VCR Update: The Current State of NIH Funding

Vice Chancellor for Research Harold Collard shares a timely video message about the current status of NIH funding, important context within the national science landscape, and recommendations to advocate for more federal support.

Full Transcript and Links

Hello, everyone. This video is the first in what I hope will become a series of brief communications about big picture topics facing UCSF’s research community. As part of our UCSF Office of Research communications efforts, these short-form video messages are designed to help our community build a collective understanding of the academic research landscape and foster engagement in the stewardship of UCSF's research mission. 

Today’s topic is NIH funding – how it relates to UCSF’s research enterprise and what the recent Congressional appropriation of a “flat NIH budget” for 2024 may mean for us.  

As you probably know, UCSF is heavily reliant on NIH funding to power our research enterprise. In 2023, we received $789 million in total funding spread across 1,484 grants and supporting a broad range of biomedical, clinical, social, and population health science.  

Late last month, Congress released the fiscal year 2024 budget for NIH at $47.1 billion. This is essentially unchanged from 2023. As the journal Science reported shortly thereafter, this outcome was no surprise. The political realities in Washington DC are that discretionary spending caps are tight, and this environment suggests next fiscal year, which is being negotiated now, could look very similar. 

What does a flat NIH budget mean for UCSF’s research community? We need to be honest here - it will likely make successful funding of new NIH research grants over the next few years more difficult, resulting in more time and effort on the part of our investigators in submitting grant applications. It is also possible that existing grants, or non-competing renewals, could experience budget cuts. Each institute will likely have different strategies for adapting. 

I and the UCSF Office of Research staff remain deeply committed to supporting UCSF faculty grant submissions and reducing the administrative burden of this work wherever possible. And I am confident that UCSF investigators will remain highly competitive for new grants despite lower funding levels; we have historically weathered flat NIH budgets much better than the at-large academic research community. But there is no denying the stress this will put on our research community. This is a time for leveraging our remarkably collaborative faculty and staff colleagues to support each other in the grant development and submission process, and to navigate the broader funding landscape to sustain our research programs; my office will be working with the schools directly on how we can best contribute to this effort.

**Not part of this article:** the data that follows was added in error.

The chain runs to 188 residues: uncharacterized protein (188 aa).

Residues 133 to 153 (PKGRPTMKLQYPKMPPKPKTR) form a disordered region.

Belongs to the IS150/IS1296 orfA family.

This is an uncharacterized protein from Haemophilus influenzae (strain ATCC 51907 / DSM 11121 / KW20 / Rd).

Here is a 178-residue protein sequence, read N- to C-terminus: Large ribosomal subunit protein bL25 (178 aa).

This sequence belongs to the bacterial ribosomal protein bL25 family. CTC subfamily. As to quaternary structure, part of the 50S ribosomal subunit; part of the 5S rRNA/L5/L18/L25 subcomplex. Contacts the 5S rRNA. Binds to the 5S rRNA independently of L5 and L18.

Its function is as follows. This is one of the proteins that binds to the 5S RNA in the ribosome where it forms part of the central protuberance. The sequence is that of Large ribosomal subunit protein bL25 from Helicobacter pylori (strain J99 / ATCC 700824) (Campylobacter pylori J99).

In the longer-term, I remain optomistic about research funding at NIH and other biomedical and health sciences agencies. Despite a political climate that has worsened society’s trust in science generally, support for biomedical and health scientists remains strong. This is reflected in polls of everyday Americans and in the conversations that I have with stakeholders in Washington DC. This means that when a window of opportunity for increased budgets opens politically, NIH will have strong support in the halls of Congress and among the broader population. 

In the interim, it is critical that UCSF continue to advocate strongly for research funding with stakeholders across the spectrum. There are many opportunities for advocacy with policy makers through societies and professional organizations, and I encourage every member of the UCSF research community to participate in some way. The UCSF Community and Government Relations Office is a great place to engage, for example, by joining our UC Advocates group. Translating your research into policy action is also an important advocacy opportunity - policymakers are eager to hear stories of discovery and impact that Federal dollars have made possible. Here are UCSF, we have several resources to help you learn how to engage in policy, including the IMPACT program and the Impacting Policy Series.  

I hope this brief discussion of NIH funding has helped you to understand the current reality, motivated you to engage with your colleagues in thinking strategically about how to navigate the near-term funding landscape, and encouraged you to use your science and scientific standing to advocate for investment in the academic research mission. 

I am happy to hear from you with questions, feedback, or ideas on this topic. You can reach me at [email protected].